You’d be surprised how many projects are started by one owner and finished by another one.
Dale Drever is the proud owner of this incredible tri-five Chevy. He found the car in Chicago—it was in mid-project stage, so basically it was in pieces and the previous owner had a basic game plan that stalled at some point.
Dale bought the car fifteen years ago, and he reached the finish line after a 4-year build. The car came with some interesting pieces like the old school wheels and the classic 60s fuel injection tubes. The injection tubes are functional, but they are new tech electronic injectors—not the old mechanical style.
There’s a DART 427 small block under the hood now—Dale estimates it has nearly 500 horsepower at the rear wheels, so this gasser tribute would be a force if he wanted to run it at the track. Dale also added a 5-speed to drop the revs down at highway speed because this car has a 4:11 rear end.
Dale kept what he liked about the car and improved other things like the straight axle front end. He didn’t like the setup, so he went with a 21st century version of a straight axle to improve its drivability. Dale did retain the fender well header look because that’s a distinctive feature of a traditional gasser.
The previous owner had radiused the rear wheel wells to replicate the look of a 60s gasser where giant slicks had to fit outside the car’s body. Dale narrowed the rear end so he could tuck slicks inside the wheel well.
Dale also brought back the Bel Air trim on his ’55 because he wanted a more upscale look to his car. Gassers were built for the track, so trim pieces were removed for weight savings, but this car still has every piece of trim because looks—not elapsed times (ET) mean more to Dale. He admitted he was fortunate because tri-five (1955-57) Chevy parts catalogs are thicker than a bible, so every badge is available.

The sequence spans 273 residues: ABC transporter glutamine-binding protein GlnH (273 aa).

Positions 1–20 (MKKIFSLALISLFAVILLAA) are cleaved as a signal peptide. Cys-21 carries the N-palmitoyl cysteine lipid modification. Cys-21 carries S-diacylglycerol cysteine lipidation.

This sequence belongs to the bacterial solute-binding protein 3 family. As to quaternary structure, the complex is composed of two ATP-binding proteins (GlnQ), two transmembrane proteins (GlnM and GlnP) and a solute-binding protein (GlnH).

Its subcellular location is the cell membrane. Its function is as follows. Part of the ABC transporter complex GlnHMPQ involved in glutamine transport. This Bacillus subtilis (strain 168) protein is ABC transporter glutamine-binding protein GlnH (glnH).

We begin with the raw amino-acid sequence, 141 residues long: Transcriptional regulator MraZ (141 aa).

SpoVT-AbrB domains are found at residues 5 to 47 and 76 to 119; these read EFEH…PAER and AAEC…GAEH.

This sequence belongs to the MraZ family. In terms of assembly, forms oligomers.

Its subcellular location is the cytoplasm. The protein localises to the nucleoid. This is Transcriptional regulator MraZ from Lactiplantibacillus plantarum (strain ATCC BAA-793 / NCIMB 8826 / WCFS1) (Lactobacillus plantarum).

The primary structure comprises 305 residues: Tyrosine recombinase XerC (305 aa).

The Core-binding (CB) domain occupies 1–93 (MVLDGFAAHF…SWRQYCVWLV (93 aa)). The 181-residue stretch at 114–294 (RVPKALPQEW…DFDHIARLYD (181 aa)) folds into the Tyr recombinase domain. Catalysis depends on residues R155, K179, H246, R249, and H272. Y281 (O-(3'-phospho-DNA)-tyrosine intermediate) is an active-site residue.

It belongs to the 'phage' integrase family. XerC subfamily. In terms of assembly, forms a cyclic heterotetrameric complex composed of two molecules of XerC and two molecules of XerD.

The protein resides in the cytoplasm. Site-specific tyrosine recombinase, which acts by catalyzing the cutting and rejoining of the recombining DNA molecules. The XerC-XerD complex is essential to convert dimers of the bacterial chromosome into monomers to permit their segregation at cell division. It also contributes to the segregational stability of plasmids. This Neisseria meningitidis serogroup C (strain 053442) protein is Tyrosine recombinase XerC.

The seats are out of a 60s Impala, so they blend in well with the concept of an 80s era gasser. The steering wheel is a custom smaller version of an original ’55 Chevy steering wheel. Dale fabricated the dash to accommodate the extra gauges.
The Bel Air has dual electric fans and an upgraded radiator, so there are no overheating issues when Dale is on the road in his ’55. He cleaned up the firewall when he had the engine out, so the factory look is long gone under the hood.
Dale is comfortable behind the wheel–but only to a point. He said 100 miles in the car is far enough because the solid front axle is “like herding cats”. The Bel Air likes to follow the ruts in the road thanks to the skinny front tires and the drag strip front end.